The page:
US man pleads guilty in salmonella outbreak case
ALBANY, Georgia (AP) — The manager of a U.S. peanut processing plant that was linked to a deadly salmonella outbreak four years ago pleaded guilty Wednesday to seven criminal counts, including fraud.
Samuel Lightsey was the manager of Peanut Corporation of America’s plant in Blakely, Georgia, when an outbreak of salmonella traced to the company’s peanuts killed nine people and sickened hundreds in 2009. Lightsey and three others were later charged with scheming to manufacture and ship tainted peanuts.
Lightsey faces a possible fine of up to $250,000 and maximum prison terms of one to 20 years on each of the seven charges. Prosecutors recommended in a plea agreement that Lightsey serve no more than six years in prison. He will be sentenced at a later date.
Also charged in the case are Peanut Corporation owner Stewart Parnell, his food broker brother Michael Parnell, and Georgia plant quality assurance manager Mary Wilkerson.
The salmonella outbreak caused one of the largest recalls in history and prompted the government to file criminal charges, rarely pursued in food poisoning cases because intentional contamination is hard to prove.
The company’s dirty processing plants were blamed for the outbreak that killed nine people and sickened hundreds. One plant was in Plainview, Texas, which the State Department of Health Services closed Feb. 10, 2009, after product samples tested positive for salmonella.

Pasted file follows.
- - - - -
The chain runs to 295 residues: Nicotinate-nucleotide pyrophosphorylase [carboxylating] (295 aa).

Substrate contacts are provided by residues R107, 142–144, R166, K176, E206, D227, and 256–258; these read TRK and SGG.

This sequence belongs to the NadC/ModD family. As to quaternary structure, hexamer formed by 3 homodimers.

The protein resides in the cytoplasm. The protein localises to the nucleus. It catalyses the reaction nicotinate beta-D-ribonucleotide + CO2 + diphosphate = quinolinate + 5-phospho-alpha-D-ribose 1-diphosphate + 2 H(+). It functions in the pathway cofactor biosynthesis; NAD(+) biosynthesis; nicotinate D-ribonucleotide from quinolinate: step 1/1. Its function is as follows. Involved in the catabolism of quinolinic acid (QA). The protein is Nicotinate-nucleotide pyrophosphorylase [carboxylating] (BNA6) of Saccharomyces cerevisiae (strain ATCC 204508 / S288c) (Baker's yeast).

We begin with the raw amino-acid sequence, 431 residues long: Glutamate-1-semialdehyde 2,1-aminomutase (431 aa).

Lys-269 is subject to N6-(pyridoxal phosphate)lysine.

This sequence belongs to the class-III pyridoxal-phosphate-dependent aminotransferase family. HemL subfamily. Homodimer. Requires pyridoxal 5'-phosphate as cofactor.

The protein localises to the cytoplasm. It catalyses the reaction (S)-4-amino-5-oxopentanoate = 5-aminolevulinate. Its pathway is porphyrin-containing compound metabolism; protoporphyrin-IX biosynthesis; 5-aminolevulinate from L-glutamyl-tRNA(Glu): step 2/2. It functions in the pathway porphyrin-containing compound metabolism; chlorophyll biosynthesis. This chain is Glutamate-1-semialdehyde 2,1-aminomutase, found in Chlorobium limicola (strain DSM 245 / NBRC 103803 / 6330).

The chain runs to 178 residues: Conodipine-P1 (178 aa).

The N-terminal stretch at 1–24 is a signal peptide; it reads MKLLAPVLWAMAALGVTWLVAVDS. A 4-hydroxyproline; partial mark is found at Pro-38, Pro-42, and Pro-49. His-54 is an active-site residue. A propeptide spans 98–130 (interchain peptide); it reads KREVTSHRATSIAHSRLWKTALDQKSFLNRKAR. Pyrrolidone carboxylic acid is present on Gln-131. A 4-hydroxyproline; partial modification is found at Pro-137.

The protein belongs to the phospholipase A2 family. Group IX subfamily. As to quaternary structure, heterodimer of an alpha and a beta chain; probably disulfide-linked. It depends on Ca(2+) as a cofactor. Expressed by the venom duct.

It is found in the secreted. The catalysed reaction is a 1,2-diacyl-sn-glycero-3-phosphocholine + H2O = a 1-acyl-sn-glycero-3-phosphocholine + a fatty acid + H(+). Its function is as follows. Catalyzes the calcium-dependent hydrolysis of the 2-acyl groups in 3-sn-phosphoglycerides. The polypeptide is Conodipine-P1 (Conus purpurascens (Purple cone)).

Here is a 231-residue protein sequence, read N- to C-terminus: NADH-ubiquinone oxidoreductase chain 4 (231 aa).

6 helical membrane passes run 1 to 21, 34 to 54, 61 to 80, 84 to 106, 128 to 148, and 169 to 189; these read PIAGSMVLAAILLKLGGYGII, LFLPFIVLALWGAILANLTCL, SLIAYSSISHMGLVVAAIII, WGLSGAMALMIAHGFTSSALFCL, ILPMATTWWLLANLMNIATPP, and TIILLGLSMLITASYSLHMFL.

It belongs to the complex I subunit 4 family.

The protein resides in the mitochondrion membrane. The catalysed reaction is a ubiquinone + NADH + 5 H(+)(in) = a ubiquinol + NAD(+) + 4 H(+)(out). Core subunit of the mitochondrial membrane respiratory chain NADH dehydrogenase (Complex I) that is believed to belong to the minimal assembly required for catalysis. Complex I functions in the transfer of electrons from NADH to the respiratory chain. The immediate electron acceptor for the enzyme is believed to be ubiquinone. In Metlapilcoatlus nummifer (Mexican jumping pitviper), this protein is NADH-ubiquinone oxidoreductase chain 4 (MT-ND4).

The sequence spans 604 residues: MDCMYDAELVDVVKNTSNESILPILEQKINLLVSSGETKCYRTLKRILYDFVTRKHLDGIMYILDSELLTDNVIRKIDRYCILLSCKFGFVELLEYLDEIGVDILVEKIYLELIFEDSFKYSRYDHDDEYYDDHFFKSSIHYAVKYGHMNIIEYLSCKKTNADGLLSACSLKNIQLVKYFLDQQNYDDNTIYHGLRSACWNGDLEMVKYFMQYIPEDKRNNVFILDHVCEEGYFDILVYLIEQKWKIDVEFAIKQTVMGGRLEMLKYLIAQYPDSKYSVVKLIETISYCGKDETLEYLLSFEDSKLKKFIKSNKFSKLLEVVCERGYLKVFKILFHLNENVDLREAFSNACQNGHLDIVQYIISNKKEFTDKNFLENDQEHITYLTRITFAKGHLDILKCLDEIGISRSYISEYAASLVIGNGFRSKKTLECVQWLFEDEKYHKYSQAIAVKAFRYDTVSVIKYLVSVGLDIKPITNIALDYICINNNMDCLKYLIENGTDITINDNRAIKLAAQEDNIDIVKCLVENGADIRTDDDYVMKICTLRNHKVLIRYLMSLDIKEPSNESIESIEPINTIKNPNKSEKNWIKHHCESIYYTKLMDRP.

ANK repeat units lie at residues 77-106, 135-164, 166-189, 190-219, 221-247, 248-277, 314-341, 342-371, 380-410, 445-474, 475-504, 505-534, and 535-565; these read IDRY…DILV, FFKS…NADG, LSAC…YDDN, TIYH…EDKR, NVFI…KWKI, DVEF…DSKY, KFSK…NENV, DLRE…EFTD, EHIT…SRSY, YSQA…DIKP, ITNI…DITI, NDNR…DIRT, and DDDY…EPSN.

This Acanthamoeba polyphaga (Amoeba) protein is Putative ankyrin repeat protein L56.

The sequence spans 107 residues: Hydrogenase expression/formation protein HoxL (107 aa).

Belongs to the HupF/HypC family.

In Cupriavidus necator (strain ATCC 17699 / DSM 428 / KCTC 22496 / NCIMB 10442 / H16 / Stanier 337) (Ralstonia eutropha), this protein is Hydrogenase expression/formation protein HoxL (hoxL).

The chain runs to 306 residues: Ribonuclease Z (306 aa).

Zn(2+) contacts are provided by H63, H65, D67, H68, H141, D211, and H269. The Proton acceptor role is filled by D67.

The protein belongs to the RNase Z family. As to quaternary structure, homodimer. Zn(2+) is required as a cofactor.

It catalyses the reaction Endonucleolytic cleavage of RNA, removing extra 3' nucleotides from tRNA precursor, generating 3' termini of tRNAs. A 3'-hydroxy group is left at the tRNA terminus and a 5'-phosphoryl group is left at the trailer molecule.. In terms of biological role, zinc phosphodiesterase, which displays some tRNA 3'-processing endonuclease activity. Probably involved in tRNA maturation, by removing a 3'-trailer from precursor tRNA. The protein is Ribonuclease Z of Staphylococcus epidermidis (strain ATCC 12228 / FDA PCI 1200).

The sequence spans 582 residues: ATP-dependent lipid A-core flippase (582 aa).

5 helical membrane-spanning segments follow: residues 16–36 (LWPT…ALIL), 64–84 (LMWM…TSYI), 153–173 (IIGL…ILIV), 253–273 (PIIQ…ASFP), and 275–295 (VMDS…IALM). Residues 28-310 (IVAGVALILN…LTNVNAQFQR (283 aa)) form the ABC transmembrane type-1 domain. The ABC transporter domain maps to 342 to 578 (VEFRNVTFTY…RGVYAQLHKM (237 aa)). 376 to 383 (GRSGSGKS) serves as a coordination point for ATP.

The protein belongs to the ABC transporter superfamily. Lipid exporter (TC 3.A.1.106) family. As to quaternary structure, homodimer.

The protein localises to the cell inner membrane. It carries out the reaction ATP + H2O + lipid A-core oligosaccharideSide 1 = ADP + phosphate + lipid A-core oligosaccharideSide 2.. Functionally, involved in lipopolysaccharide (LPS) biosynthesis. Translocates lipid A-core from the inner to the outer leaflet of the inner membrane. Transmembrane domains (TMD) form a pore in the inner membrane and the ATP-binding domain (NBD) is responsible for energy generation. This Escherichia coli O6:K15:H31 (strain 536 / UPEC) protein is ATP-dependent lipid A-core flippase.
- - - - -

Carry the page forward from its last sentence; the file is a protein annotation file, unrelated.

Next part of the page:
Food and Drug Administration inspectors found bad conditions inside the processing plant in Blakely, including mold, roaches and a leaky roof. According to e-mail uncovered by congressional investigators shortly after the outbreak, Parnell, who invoked the Fifth Amendment to avoid testifying before Congress in February 2009, once directed employees to “turn them loose” after samples of peanuts had tested positive for salmonella and were then cleared in another test.
The indictment unsealed in February 2013 says the company misled its customers about the existence of salmonella in its product, even when lab tests showed it was present. It says the co-workers even fabricated certificates accompanying some of the peanut shipments saying they were safe when tests said otherwise.
The company later went bankrupt.
The 76-count indictment charges the Parnell brothers and Lightsey with conspiracy, mail fraud, wire fraud and the introduction of adulterated and misbranded food into interstate commerce with the intent to defraud or mislead. Stewart Parnell, Lightsey and Wilkerson were also charged with obstruction of justice.